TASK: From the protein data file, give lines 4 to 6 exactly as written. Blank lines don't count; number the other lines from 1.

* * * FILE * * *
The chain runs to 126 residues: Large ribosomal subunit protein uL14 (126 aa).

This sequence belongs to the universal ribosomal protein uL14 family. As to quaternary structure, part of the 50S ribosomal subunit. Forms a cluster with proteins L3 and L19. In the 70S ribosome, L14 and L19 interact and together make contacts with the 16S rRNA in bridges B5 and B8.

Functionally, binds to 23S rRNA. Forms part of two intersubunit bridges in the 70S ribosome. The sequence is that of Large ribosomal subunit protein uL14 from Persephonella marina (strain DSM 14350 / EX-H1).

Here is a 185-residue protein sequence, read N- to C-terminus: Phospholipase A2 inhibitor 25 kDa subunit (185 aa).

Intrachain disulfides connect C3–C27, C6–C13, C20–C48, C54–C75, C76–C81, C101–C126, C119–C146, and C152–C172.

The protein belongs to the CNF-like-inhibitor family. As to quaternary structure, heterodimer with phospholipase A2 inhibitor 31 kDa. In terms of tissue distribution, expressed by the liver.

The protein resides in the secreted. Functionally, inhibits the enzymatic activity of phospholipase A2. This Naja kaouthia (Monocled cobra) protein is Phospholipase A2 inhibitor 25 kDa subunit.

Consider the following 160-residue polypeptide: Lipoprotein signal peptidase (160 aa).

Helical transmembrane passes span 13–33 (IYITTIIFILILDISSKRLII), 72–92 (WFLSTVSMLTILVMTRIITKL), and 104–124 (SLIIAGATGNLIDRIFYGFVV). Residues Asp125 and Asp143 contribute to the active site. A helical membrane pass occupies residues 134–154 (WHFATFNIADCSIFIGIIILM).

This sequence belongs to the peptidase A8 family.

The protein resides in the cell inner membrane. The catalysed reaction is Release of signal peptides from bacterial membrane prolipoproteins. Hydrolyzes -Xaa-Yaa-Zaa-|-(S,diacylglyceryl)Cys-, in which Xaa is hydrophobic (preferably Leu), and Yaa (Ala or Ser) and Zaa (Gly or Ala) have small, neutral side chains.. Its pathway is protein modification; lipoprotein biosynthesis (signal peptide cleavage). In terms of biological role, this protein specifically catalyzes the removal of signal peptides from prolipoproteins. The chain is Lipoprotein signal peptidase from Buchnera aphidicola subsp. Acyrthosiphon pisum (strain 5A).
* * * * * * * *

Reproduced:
Here is a 185-residue protein sequence, read N- to C-terminus: Phospholipase A2 inhibitor 25 kDa subunit (185 aa).

Intrachain disulfides connect C3–C27, C6–C13, C20–C48, C54–C75, C76–C81, C101–C126, C119–C146, and C152–C172.

The protein belongs to the CNF-like-inhibitor family. As to quaternary structure, heterodimer with phospholipase A2 inhibitor 31 kDa. In terms of tissue distribution, expressed by the liver.